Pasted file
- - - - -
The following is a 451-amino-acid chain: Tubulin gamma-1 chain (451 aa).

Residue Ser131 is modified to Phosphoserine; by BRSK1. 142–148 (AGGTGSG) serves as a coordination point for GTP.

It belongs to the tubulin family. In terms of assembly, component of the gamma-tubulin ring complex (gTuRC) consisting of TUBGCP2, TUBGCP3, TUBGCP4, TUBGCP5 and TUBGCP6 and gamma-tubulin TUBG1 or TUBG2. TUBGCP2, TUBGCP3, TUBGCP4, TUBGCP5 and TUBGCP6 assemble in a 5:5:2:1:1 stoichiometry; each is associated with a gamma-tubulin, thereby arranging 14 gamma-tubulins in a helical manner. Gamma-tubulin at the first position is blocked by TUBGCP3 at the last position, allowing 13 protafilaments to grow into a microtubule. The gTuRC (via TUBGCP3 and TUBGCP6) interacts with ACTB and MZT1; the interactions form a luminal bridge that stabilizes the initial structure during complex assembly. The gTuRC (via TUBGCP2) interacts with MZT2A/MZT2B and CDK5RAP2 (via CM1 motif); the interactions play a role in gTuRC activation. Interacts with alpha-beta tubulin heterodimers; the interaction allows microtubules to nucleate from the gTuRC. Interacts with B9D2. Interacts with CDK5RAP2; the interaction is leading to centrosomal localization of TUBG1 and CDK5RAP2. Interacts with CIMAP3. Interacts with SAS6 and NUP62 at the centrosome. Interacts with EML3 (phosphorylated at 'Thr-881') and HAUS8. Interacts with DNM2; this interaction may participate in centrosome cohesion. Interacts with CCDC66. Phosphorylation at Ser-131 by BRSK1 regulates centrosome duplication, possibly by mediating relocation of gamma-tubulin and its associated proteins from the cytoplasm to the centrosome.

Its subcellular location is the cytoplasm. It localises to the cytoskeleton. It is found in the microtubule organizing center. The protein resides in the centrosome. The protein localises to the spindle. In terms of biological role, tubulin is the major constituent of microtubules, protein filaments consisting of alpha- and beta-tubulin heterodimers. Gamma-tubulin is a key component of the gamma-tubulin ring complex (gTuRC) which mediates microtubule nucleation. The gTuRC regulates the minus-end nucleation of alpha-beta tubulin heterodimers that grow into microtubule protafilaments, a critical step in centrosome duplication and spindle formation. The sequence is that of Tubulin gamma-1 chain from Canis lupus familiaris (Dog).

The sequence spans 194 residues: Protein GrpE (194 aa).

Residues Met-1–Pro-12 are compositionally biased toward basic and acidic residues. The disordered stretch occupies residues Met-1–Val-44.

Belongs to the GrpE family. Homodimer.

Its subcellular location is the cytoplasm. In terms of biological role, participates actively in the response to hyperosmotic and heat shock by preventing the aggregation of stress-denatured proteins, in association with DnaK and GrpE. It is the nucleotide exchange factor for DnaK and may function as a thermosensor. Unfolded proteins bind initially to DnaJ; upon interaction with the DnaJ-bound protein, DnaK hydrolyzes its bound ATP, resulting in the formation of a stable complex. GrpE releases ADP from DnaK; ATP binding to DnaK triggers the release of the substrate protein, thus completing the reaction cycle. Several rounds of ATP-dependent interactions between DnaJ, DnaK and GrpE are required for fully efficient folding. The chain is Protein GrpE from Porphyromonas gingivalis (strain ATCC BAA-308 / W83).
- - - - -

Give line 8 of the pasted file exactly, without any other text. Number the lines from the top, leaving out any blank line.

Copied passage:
Its subcellular location is the cytoplasm. In terms of biological role, participates actively in the response to hyperosmotic and heat shock by preventing the aggregation of stress-denatured proteins, in association with DnaK and GrpE. It is the nucleotide exchange factor for DnaK and may function as a thermosensor. Unfolded proteins bind initially to DnaJ; upon interaction with the DnaJ-bound protein, DnaK hydrolyzes its bound ATP, resulting in the formation of a stable complex. GrpE releases ADP from DnaK; ATP binding to DnaK triggers the release of the substrate protein, thus completing the reaction cycle. Several rounds of ATP-dependent interactions between DnaJ, DnaK and GrpE are required for fully efficient folding. The chain is Protein GrpE from Porphyromonas gingivalis (strain ATCC BAA-308 / W83).